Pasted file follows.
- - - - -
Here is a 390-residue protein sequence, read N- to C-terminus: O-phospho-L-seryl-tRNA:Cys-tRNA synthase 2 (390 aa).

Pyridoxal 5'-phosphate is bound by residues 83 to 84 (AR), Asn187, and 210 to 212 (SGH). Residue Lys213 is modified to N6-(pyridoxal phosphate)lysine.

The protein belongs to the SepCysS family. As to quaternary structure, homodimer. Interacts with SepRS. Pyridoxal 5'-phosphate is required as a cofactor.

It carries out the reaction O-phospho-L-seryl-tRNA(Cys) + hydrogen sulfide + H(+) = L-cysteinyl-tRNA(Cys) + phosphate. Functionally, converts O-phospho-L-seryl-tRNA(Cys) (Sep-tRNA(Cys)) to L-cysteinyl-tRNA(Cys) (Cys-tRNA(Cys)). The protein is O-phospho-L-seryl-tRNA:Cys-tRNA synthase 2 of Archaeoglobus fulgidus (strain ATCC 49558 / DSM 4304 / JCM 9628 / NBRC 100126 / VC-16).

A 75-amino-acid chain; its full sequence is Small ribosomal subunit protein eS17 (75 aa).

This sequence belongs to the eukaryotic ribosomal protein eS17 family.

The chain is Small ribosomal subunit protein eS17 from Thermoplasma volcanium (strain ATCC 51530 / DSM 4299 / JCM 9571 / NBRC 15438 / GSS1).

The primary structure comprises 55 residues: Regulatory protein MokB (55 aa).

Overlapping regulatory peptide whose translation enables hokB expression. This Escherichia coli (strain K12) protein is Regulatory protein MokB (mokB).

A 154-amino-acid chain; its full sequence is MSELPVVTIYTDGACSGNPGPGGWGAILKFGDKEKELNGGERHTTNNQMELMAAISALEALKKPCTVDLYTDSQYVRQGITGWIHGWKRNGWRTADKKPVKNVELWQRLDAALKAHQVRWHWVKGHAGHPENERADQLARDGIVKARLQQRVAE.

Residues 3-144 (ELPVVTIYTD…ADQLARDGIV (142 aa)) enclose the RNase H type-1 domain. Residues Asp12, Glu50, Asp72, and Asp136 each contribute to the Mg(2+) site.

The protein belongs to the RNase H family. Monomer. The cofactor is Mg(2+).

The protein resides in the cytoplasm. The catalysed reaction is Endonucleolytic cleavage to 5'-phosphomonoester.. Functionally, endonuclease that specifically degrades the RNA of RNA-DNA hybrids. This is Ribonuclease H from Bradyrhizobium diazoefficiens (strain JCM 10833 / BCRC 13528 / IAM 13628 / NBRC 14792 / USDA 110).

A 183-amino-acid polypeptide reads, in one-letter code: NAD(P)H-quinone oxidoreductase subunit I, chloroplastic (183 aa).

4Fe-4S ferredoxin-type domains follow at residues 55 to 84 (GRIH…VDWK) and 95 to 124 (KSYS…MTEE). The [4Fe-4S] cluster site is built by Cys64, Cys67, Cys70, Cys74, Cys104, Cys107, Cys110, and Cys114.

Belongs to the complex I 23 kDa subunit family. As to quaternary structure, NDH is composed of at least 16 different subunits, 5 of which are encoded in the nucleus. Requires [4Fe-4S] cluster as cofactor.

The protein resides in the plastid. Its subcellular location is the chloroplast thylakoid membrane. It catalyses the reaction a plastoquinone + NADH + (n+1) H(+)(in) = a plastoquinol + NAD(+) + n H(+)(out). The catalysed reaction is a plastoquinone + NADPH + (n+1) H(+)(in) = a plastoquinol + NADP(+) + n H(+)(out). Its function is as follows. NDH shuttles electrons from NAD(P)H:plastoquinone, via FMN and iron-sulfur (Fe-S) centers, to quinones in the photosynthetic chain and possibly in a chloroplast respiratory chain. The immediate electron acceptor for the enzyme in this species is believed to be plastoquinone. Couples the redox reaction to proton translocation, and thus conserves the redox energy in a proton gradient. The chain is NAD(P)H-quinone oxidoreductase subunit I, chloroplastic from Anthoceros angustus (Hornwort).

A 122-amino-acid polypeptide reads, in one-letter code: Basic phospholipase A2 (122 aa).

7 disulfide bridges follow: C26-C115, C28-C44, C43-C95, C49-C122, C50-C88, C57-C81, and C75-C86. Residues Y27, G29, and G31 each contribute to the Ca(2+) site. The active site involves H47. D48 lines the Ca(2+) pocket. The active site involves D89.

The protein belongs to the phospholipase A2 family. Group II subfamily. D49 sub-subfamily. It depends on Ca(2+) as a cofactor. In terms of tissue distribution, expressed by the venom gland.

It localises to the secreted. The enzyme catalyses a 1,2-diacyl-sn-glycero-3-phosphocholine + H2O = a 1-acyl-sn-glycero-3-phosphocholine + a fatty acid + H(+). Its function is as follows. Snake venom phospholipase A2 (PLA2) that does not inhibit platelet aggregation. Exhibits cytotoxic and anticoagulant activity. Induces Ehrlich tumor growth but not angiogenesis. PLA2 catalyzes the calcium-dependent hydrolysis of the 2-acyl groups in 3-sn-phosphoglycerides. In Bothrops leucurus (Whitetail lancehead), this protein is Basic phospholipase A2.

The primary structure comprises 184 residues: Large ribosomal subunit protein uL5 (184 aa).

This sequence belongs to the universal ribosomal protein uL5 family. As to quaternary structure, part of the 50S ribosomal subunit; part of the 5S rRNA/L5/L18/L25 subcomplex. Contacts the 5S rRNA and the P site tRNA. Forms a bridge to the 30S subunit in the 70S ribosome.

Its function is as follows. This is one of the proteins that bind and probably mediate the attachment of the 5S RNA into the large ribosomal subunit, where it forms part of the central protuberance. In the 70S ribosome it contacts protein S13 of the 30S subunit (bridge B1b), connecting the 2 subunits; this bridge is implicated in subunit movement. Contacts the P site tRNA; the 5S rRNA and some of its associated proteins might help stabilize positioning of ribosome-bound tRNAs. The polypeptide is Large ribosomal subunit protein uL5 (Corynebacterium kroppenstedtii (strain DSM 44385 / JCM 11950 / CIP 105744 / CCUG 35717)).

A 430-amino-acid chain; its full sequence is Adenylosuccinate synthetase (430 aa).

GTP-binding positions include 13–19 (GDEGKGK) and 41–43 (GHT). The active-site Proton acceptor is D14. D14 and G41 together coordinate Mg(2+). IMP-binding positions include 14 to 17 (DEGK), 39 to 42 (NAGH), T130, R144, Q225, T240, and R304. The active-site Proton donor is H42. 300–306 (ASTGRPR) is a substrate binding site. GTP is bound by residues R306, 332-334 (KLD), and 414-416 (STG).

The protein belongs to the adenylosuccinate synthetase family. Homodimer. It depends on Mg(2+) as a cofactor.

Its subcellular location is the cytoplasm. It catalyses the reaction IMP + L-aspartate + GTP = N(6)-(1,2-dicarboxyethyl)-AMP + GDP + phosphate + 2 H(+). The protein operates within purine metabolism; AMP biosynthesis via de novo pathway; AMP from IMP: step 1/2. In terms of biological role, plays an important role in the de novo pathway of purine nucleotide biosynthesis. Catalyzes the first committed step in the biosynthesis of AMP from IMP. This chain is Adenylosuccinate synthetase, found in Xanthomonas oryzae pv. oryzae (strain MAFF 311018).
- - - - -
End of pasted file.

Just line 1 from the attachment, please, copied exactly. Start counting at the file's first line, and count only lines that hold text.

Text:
Here is a 390-residue protein sequence, read N- to C-terminus: O-phospho-L-seryl-tRNA:Cys-tRNA synthase 2 (390 aa).